Henry: If you shoot someone in the head with a .45 every time you kill somebody, it becomes like your fingerprint, see? But if you strangle one, stab another, and one you cut up, and one you don't, then the police don't know what to do. They think you're four different people. What they really want, what makes their job so much easier, is pattern. What they call a modus operandi. That's Latin. Bet you didn't know any Latin, did you kid? Otis: Big fucking deal. Henry: What? Otis: Nothing. Henry: It's like a trail of shit, Otis. It's like the blood droppings from a deer you shot, and all they've got to do is follow those droppings, and pretty soon, they're going to find their deer. Otis: Why don't you use a gun? Henry: You can use a gun. I'm not saying you can't use a gun. Just don't use the same gun twice.
- After filming the family massacre scene, actor Tom Towles (Otis) insisted that actress Lisa Temple (who plays the mother) go to the casualty department because he was convinced he had injured her neck for real when he snapped it. Temple herself was confidant that no damage had been done, but for Towles' piece of mind, she did go to casualty, where she received a clean bill of health. Over time, this story has evolved into an urban myth that Temple had to go to hospital because she was so traumatized by shooting the scene, the content of which the filmmakers had concealed from her prior to shooting. As she herself tells it in Portrait: The Making of 'Henry' (2005) (V), there is no truth in this story whatsoever. She went to the hospital purely as a precaution.
The character of Henry is loosely based upon the real life serial killer Henry Lee Lucas. As in the film, Lucas was acquainted with a fellow convict named Ottis Toole (although in the film, the character's name is only given as Otis). Additionally, Lucas became the lover of Toole's 11 year old niece, Frieda Powell, who lived with Lucas and Toole for a time and often went under the pseudonym of "Becky" (although in the film, Becky is Otis' sister, rather than his niece, and is considerably older than Powell was). Also as in the film, Lucas ultimately killed Becky. Furthermore, like the fictional Henry, the real Henry's mother worked as a prostitute from her house, often forcing him to watch her whilst she had sex, and occasionally making him wear a dress. The real Henry's father had also lost both his legs in an accident, prior to which he had been a truck driver, just like the fictional character. However, the actions of the fictional Henry are inspired not by Lucas' real crimes, but by his fabricated ones. In prison, Lucas confessed to over 600 murders, claiming he committed roughly one murder a week from 1975 to 1983. Ultimately however, the vast majority of these claims turned out to be false, whilst many of the rest could not be substantiated one way or the other. Lucas was simply confessing to every unsolved murder brought before him because doing so ensured better conditions for him, as law enforcement officers would offer him incentives to 'confess'. Such confessions also increased his fame with the public. In the end, Lucas was convicted of eleven murders, and sentenced to death for the murder of Frieda Powell, although his death sentence was later commuted to life in prison by the then governor of Texas George W. Bush.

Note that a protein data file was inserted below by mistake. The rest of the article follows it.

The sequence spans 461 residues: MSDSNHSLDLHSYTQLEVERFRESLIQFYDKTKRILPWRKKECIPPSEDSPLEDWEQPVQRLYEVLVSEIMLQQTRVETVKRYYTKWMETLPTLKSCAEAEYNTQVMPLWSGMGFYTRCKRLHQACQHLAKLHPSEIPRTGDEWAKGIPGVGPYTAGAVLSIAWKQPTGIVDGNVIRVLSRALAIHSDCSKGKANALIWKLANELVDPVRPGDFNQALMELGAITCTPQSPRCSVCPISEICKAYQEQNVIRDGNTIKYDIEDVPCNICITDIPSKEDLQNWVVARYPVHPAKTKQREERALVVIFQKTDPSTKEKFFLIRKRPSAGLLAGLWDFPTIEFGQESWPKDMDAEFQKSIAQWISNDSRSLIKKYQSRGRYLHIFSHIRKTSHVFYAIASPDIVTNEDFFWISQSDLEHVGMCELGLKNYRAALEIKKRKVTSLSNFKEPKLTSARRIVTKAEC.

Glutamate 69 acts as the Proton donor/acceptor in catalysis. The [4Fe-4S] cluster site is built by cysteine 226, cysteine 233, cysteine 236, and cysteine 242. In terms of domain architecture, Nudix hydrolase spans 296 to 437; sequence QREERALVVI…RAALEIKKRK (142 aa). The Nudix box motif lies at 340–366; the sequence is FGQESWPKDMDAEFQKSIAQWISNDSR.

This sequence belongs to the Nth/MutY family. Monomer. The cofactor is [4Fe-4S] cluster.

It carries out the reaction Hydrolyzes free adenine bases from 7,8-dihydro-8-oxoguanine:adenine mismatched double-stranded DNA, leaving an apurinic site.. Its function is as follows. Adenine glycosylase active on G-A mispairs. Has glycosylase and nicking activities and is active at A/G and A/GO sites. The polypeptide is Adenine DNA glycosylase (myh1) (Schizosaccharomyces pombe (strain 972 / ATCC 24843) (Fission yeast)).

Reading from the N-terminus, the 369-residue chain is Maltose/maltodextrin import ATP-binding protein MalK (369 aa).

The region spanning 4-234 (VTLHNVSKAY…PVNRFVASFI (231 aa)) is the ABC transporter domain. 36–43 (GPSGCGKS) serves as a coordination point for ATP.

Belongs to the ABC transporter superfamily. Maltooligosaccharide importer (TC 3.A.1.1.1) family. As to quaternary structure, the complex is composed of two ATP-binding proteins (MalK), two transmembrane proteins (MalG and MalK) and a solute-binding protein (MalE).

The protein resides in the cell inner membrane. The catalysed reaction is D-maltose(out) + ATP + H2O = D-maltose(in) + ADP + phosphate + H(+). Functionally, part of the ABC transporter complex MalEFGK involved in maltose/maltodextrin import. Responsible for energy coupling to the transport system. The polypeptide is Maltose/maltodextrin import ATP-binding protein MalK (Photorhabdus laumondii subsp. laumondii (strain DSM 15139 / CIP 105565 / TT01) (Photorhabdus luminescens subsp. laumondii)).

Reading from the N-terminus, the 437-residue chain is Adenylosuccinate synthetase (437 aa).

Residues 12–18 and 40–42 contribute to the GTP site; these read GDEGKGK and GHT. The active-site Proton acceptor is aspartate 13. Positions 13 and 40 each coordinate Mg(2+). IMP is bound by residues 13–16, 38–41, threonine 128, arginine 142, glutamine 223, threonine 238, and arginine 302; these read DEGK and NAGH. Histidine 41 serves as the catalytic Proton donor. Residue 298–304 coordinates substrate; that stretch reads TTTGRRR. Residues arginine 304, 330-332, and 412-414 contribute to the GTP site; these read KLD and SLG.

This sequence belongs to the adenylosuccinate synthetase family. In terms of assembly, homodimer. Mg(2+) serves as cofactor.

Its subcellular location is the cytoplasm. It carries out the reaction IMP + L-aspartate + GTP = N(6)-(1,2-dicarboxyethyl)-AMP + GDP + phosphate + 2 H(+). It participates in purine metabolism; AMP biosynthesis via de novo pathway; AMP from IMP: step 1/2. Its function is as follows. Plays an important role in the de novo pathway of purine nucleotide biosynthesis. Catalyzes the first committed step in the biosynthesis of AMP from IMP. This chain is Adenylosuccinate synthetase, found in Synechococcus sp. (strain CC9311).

The movie playing on the television set, just before Otis breaks it, is Becket (1964), starring Richard Burton and Peter O'Toole.
Although completed in 1986, the film didn't get a theatrical release until 1989. It is often mistakenly claimed that this was due to it's being tied up in censorship issues with the MPAA, and although this is true to a degree, the majority of the delay occurred because the executive producers, Malik B. Ali and Waleed B. Ali were somewhat underwhelmed by the film turned in by director John McNaughton, and weren't sure it was even worth their time releasing it on VHS, let alone releasing theatrically. As McNaughton himself says, "they just put it on the self". Several years later, Chuck Parello (who would go on to direct Henry: Portrait of a Serial Killer, Part 2 (1996)) saw the film and was deeply impressed. Parello was working for the Ali brothers at the time, and he began to lobby them to do something with it. He convinced them to let it be screened at the Chicago Film Festival in 1989, where, after getting a glowing review from the Chicago Tribune's Rick Kogan, the film was accepted into the 1989 Telluride Festival and subsequently the 1990 Splatterfest Festival, becoming the sensation of both festivals. At this point, the Ali brothers realized they had something unique on their hands and set about promoting the film for theatrical release.
During its release limbo, tapes circulated around Hollywood which won many roles for Michael Rooker including one in Eight Men Out (1988).
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Murder, Serial Killer, Prostitute, Graphic Violence, Video Footage ...[more]
Rating: 8.2 out of 10.0 - 64 votes cast total